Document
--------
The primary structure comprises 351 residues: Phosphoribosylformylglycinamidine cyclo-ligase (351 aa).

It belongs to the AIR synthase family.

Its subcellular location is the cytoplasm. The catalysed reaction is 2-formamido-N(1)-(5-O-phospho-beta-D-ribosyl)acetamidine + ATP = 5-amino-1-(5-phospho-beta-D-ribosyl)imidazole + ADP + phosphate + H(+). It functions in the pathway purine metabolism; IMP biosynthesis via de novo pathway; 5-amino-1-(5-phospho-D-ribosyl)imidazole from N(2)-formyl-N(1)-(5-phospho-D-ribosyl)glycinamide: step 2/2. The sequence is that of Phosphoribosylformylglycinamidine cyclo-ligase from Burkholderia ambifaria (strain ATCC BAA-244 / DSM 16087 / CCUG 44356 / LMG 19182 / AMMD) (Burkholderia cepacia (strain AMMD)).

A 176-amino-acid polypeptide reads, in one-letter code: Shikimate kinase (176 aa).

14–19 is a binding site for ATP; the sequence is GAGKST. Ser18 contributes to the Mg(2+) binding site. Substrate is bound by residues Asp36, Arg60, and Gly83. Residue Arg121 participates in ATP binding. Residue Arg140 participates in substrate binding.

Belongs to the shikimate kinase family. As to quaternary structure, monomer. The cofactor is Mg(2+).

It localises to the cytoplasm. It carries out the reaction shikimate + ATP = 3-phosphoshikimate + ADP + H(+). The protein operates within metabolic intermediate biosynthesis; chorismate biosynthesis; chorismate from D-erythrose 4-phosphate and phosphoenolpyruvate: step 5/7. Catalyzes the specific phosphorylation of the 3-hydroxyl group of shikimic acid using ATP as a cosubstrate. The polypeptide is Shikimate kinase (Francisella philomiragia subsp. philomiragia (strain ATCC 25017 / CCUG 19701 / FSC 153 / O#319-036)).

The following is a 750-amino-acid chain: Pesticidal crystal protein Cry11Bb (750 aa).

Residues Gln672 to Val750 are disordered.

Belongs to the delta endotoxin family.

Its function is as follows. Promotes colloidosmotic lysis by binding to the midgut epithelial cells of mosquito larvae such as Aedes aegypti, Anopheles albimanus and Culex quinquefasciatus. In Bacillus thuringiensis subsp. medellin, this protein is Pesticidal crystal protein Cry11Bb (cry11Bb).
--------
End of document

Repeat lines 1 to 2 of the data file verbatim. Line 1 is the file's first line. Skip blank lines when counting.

The primary structure comprises 351 residues: Phosphoribosylformylglycinamidine cyclo-ligase (351 aa).

It belongs to the AIR synthase family.